International House of Pancakes! South Indian Adai

This is number 5 in my week of international pancakes, and we are off (once again) to the largest continent on the planet. This pancake is probably the least known of all the pancakes I have presented this week, at least to my western readers. In fact compared to the similarly prepared Indian cousin Dosa, this southern Indian pancake known as Adai is hardly a household staple even in India.

But I may be getting ahead of myself here. In case you don’t know Dosa is an Indian rice and dal pancake. It seems that a Dosa is often fine textured and thin like a crepe. At least the Dosa I have eaten in restaurants.

This version is called Adai and as I said is a specialty of the southern regions of India. Just like a Dosa, Adai is made with rice and urad dal (which is nothing like the mash of spiced orange lentils you may be used to when thinking of dal, but more on that later). One difference is that the cooks in the south of India include another type of dal also called tuvar dal – which according to my research is a southern staple. As typical of southern Indian cooking, Adai is spicier and more strongly flavored with the addition of hot red chili peppers, kadi patta, and ginger.


adai batterIt is also far thicker than the Dosa I am used to, and not as delicate. The rice and dal are ground, but not nearly as finely as if you were preparing a Dosa. The dal for Dosa is usually allowed to ferment some before use. The Adai pancake skips that step.

Perhaps I have used a lot of words you are unfamiliar with – maybe some of these ingredients leave you questioning your ability to read English. Believe me I understand what you are going through. Because when I set out to make this pancake I didn’t even know there was more than one kind of dal!

In fact, I have no idea how close to correct my version is to a proper Adai! I am cooking on faith and chutzpah… and just plain hoping that this is one of those dishes that is open to interpretation by every cook. It seems as if that may be the case. The recipes I came across truly did vary quite a bit.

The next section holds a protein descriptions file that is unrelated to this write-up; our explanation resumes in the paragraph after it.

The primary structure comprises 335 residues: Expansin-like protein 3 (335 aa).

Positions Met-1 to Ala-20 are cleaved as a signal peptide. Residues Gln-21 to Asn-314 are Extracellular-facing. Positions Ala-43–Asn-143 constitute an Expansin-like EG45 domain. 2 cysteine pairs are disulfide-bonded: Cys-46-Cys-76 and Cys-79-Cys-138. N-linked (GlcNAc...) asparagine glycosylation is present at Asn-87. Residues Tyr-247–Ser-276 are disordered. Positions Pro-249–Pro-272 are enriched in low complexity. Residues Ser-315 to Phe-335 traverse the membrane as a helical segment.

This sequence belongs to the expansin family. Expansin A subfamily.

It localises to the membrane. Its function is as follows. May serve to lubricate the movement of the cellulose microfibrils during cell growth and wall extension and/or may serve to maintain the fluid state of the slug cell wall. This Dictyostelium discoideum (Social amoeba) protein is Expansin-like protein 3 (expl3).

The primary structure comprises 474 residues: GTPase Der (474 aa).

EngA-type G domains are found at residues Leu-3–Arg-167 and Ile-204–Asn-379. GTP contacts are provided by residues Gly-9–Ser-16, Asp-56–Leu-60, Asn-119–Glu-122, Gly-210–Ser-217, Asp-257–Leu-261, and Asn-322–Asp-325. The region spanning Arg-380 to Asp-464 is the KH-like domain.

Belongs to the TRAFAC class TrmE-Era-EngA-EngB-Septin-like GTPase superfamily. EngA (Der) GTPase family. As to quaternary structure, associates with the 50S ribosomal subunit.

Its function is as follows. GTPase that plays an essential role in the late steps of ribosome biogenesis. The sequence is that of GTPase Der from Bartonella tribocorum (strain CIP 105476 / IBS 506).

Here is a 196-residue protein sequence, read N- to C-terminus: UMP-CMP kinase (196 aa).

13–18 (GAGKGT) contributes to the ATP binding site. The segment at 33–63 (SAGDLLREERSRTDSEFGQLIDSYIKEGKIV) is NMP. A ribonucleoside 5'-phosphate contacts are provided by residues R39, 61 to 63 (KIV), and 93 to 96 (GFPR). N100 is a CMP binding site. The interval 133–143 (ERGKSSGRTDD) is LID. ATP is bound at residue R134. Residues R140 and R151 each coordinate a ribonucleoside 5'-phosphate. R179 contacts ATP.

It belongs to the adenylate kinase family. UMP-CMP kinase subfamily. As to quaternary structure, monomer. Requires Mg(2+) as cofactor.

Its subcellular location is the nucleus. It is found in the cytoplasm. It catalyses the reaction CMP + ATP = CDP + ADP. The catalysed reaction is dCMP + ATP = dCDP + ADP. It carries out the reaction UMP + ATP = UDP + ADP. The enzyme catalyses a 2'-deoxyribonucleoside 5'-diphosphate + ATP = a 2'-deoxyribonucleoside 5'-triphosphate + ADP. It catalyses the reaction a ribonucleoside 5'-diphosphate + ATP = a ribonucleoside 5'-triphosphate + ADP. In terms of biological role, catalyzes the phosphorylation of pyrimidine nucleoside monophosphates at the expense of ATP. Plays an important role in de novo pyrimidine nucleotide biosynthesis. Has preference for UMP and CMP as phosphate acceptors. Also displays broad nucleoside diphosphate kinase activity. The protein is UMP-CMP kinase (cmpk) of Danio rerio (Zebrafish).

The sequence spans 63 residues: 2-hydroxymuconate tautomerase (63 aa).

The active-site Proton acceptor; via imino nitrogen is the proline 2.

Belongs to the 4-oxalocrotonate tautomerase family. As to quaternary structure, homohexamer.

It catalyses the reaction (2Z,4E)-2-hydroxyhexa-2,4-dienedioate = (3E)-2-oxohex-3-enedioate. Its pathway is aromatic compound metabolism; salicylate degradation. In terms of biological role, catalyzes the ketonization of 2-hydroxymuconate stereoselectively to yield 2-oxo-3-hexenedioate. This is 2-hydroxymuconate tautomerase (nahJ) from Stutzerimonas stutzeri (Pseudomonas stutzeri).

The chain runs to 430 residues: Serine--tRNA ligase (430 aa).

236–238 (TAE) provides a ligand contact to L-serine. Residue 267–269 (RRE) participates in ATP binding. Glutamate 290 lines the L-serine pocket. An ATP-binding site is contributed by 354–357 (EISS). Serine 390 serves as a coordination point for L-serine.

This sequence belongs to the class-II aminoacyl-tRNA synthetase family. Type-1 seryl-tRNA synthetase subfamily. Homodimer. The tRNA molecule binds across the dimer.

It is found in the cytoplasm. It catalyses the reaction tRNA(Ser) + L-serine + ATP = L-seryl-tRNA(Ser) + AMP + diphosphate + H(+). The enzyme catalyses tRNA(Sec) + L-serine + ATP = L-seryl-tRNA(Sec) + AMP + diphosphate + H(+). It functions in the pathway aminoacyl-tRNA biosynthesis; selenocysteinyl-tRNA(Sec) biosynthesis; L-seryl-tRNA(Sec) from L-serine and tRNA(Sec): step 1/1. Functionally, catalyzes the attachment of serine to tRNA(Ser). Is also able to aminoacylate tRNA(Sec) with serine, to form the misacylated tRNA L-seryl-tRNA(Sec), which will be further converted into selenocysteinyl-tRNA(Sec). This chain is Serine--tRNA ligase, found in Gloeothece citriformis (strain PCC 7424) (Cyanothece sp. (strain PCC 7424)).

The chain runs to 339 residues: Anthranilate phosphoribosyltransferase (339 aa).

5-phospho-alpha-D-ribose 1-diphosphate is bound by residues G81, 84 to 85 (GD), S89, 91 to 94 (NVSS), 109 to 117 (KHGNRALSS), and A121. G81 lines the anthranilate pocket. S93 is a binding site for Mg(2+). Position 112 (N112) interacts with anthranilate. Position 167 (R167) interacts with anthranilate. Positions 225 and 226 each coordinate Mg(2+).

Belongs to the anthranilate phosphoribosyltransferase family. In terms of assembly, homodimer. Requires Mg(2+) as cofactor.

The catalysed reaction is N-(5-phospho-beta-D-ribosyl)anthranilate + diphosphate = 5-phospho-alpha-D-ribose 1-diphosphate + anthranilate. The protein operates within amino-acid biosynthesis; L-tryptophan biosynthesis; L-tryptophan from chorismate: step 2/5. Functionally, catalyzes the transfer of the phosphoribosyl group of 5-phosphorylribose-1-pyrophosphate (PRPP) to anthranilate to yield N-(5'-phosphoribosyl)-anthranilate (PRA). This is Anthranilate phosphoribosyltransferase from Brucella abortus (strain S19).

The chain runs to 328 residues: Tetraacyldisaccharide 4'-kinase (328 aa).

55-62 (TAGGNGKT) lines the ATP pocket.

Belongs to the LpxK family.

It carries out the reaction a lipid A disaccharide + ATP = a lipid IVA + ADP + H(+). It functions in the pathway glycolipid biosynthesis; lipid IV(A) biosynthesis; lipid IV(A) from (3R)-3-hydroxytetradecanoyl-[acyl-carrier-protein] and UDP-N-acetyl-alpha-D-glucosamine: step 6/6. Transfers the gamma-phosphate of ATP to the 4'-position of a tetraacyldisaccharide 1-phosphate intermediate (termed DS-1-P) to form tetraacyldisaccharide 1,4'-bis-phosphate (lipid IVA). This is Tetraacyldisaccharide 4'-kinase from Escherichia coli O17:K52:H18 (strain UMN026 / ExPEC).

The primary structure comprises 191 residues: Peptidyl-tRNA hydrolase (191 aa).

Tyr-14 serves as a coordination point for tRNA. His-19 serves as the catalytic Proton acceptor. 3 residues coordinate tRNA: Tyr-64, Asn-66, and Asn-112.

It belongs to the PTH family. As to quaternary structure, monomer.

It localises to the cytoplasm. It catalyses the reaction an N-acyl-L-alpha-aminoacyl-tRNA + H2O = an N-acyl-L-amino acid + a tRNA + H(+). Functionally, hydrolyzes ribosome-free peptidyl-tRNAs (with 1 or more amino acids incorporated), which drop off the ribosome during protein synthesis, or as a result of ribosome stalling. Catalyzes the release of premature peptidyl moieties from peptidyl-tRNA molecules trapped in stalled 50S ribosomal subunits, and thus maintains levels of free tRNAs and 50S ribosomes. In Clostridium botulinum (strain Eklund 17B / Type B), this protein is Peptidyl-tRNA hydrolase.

In the end, I chose this recipe from a blog called Mad Tea Party because it is the link sent to me by Wind Attack who said he would be my new best friend if I included this pancake in my week of international pancakes. Well, who can’t use the best friend –­ old or new!

So for those of us impaired on the finer points of Indian cookery, I think I’ll include a glossary!

Dal (or dhal): In India, the term “dal” refers to any of almost 60 varieties of dried pulses and grains, including peas, mung beans, and lentils. It is also a specific preparation of orange lentils and spices and is what the author of this recipe refers to as “plain old dal”.

Urad Dal: Is a specific type of dal (grain) that is also called black gram

Tuvar Dal: Yellow lentils

Chana Dal: Chick pea

Asafoetida: A Middle Eastern seasoning that is made from the gummy sap released from the stalks of the giant fennel plant

Kadi Patta: Curry leaf

South Indian Adai  serves 6 CLICK here for a printable recipes


  • 2 C parboiled rice
  • 1 C urad dal
  • 1 C tuvar dal
  • 1/2 C chana dal
  • 5 dry red chilies
  • 1 dash asafetida
  • ground ginger, to taste
  • green chilies, to taste
  • kadi patta, to taste
  • salt, to taste

adai in panSoak the dals and the rice overnight with the red chilies. In the morning grind it (coarsely) with the green chilies, curry leaves, and ginger. Add a dash of asafetida and salt to taste. Adjust consistency with a little water if needed.

Pour a big ladle full in the center of a well-oiled tava, griddle or other non-stick pan and spread with the back of the ladle. Don’t spread it thin; it should be nice and thick. Drizzle some oil around the edges and also a little in the center. Let it brown about 2–3 minutes, flip it over and cook about a minute more. Fold and serve with your choice of pickle or chutney or just plain old dal.


Greg Henry